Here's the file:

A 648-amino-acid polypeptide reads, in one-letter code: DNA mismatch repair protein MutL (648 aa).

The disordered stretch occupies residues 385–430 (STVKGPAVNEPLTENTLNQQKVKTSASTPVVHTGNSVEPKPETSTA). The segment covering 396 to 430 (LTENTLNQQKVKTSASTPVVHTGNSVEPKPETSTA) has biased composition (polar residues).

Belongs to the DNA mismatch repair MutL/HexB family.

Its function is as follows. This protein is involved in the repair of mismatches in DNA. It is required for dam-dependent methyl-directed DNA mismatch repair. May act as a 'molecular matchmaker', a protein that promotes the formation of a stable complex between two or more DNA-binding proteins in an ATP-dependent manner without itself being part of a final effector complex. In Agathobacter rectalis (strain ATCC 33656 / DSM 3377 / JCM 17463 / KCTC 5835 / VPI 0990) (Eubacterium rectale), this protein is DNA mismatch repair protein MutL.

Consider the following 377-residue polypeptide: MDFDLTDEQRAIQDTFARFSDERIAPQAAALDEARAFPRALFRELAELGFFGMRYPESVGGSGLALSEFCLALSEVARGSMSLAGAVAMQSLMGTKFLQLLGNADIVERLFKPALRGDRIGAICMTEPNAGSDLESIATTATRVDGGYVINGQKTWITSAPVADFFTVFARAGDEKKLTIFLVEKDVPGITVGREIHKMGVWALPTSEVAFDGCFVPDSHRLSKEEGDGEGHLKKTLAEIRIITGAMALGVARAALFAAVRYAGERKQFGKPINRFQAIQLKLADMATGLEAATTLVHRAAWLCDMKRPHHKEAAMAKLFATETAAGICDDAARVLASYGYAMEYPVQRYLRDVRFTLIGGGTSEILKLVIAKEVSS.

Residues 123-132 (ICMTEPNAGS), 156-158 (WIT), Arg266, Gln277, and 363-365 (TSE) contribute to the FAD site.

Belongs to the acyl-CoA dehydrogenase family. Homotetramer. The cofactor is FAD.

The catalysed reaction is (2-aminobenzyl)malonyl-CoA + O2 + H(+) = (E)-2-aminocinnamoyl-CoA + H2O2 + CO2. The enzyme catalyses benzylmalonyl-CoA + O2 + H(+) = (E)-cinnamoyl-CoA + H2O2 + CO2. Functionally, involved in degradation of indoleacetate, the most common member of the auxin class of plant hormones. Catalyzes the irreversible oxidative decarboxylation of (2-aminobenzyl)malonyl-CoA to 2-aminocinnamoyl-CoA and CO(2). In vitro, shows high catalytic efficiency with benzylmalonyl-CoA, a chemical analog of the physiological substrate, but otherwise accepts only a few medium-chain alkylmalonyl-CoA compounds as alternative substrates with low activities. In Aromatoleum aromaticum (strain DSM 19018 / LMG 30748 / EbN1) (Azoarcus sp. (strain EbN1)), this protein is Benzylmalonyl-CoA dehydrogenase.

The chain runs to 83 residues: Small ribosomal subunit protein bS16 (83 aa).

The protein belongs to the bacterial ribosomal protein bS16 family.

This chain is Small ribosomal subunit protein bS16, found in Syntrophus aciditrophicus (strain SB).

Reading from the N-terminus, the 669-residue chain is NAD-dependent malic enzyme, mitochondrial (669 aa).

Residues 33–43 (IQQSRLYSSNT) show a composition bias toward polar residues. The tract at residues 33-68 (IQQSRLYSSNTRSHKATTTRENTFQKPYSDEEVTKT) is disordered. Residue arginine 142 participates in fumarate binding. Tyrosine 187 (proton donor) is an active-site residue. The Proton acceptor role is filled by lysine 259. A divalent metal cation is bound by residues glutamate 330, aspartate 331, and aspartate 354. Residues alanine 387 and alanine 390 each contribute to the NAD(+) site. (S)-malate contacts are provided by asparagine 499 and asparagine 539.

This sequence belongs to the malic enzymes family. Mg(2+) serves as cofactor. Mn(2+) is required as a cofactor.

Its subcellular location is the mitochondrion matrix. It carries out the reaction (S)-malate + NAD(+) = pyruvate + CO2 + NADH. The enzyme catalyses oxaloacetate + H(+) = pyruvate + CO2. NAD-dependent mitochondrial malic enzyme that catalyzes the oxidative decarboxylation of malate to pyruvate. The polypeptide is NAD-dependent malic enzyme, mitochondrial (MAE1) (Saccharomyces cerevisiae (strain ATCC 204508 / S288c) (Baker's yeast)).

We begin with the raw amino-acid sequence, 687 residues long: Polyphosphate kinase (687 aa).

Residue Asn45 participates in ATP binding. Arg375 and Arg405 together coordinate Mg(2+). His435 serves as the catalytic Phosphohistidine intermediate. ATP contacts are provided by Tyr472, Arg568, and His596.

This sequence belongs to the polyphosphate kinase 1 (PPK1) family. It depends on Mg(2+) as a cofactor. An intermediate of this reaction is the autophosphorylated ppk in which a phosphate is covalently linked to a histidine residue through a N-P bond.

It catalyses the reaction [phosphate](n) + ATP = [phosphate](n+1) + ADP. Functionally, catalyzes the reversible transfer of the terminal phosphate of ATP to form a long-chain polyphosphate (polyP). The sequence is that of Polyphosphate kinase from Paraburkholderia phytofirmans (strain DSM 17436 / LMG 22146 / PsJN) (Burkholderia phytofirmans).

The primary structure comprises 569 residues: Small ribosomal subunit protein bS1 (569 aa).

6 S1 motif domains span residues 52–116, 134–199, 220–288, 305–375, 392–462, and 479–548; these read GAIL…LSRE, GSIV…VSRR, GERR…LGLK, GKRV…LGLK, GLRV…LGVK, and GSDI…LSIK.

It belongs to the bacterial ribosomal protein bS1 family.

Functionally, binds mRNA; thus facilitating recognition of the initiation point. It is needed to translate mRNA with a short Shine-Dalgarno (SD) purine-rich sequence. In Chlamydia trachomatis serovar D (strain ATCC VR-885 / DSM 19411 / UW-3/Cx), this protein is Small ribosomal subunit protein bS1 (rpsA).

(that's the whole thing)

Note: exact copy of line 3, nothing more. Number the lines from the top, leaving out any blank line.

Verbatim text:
Belongs to the DNA mismatch repair MutL/HexB family.